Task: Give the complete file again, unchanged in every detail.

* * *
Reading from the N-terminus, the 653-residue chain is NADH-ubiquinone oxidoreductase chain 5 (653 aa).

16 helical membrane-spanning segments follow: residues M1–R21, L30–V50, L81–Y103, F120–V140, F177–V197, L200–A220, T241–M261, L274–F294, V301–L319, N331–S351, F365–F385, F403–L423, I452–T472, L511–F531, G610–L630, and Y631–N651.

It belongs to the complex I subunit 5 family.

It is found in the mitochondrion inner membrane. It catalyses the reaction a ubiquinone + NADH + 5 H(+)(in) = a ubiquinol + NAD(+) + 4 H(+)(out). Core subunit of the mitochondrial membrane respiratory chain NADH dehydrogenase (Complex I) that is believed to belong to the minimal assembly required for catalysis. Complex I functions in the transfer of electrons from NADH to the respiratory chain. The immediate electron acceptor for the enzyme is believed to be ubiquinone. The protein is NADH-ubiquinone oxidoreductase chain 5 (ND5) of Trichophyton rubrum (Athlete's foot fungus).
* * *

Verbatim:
Reading from the N-terminus, the 653-residue chain is NADH-ubiquinone oxidoreductase chain 5 (653 aa).

16 helical membrane-spanning segments follow: residues M1–R21, L30–V50, L81–Y103, F120–V140, F177–V197, L200–A220, T241–M261, L274–F294, V301–L319, N331–S351, F365–F385, F403–L423, I452–T472, L511–F531, G610–L630, and Y631–N651.

It belongs to the complex I subunit 5 family.

It is found in the mitochondrion inner membrane. It catalyses the reaction a ubiquinone + NADH + 5 H(+)(in) = a ubiquinol + NAD(+) + 4 H(+)(out). Core subunit of the mitochondrial membrane respiratory chain NADH dehydrogenase (Complex I) that is believed to belong to the minimal assembly required for catalysis. Complex I functions in the transfer of electrons from NADH to the respiratory chain. The immediate electron acceptor for the enzyme is believed to be ubiquinone. The protein is NADH-ubiquinone oxidoreductase chain 5 (ND5) of Trichophyton rubrum (Athlete's foot fungus).